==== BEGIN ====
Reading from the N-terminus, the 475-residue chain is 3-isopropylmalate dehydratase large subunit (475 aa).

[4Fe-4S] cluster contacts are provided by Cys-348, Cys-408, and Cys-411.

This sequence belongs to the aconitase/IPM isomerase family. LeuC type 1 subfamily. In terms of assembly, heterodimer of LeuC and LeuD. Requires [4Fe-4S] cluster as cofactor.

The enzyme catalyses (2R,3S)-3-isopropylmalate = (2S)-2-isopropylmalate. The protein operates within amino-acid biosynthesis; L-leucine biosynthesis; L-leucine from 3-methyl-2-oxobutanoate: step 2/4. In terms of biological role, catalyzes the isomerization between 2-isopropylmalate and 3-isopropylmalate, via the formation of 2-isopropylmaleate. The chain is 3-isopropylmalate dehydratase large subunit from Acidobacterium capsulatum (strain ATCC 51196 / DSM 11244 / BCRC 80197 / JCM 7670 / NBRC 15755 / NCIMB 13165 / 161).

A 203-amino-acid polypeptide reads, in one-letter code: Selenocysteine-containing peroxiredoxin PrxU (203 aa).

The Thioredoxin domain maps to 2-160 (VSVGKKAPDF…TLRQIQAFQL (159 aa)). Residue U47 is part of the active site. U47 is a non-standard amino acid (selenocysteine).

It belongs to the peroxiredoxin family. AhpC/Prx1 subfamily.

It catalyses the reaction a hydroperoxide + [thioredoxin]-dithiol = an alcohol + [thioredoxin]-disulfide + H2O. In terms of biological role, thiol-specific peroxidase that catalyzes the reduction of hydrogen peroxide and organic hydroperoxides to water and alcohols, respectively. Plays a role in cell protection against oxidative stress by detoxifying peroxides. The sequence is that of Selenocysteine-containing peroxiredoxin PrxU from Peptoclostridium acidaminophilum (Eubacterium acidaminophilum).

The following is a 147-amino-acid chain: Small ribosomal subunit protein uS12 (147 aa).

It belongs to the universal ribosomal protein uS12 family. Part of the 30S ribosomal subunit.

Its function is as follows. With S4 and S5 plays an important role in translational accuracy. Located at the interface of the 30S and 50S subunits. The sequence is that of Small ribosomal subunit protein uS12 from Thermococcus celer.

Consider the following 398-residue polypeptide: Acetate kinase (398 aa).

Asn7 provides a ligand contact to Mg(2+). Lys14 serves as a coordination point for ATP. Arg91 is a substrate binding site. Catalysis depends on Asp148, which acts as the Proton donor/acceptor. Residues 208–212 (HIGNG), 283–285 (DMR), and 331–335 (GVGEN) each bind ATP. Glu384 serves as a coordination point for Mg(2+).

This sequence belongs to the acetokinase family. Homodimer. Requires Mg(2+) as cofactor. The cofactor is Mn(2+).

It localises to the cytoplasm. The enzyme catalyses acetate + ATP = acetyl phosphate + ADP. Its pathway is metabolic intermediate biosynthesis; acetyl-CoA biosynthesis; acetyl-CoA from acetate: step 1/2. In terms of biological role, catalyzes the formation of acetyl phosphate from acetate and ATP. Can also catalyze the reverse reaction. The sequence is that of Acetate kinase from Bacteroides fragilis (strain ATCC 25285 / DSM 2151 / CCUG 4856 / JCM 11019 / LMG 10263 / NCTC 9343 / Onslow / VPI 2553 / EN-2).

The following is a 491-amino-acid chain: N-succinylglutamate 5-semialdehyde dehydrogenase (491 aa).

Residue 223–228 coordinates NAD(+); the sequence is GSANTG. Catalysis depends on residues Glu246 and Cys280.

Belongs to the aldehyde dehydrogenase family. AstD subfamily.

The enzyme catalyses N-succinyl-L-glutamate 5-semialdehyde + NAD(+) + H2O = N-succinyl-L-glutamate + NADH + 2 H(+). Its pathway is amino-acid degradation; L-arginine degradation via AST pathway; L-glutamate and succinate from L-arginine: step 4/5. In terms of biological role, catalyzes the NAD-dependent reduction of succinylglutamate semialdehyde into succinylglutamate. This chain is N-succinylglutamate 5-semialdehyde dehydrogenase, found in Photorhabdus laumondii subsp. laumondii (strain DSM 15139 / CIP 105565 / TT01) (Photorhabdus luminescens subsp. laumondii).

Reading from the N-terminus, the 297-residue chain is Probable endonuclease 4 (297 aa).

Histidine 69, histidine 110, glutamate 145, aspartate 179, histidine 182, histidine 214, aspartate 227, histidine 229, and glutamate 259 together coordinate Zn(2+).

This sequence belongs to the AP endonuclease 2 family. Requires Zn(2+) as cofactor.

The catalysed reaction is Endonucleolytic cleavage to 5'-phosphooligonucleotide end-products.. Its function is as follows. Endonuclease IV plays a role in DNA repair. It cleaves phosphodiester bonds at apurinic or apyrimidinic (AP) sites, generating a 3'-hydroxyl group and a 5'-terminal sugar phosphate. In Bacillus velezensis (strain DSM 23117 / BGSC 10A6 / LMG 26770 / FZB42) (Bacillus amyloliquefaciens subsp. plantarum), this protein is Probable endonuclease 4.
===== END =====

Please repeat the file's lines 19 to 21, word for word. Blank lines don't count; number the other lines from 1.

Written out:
The enzyme catalyses N-succinyl-L-glutamate 5-semialdehyde + NAD(+) + H2O = N-succinyl-L-glutamate + NADH + 2 H(+). Its pathway is amino-acid degradation; L-arginine degradation via AST pathway; L-glutamate and succinate from L-arginine: step 4/5. In terms of biological role, catalyzes the NAD-dependent reduction of succinylglutamate semialdehyde into succinylglutamate. This chain is N-succinylglutamate 5-semialdehyde dehydrogenase, found in Photorhabdus laumondii subsp. laumondii (strain DSM 15139 / CIP 105565 / TT01) (Photorhabdus luminescens subsp. laumondii).

Reading from the N-terminus, the 297-residue chain is Probable endonuclease 4 (297 aa).

Histidine 69, histidine 110, glutamate 145, aspartate 179, histidine 182, histidine 214, aspartate 227, histidine 229, and glutamate 259 together coordinate Zn(2+).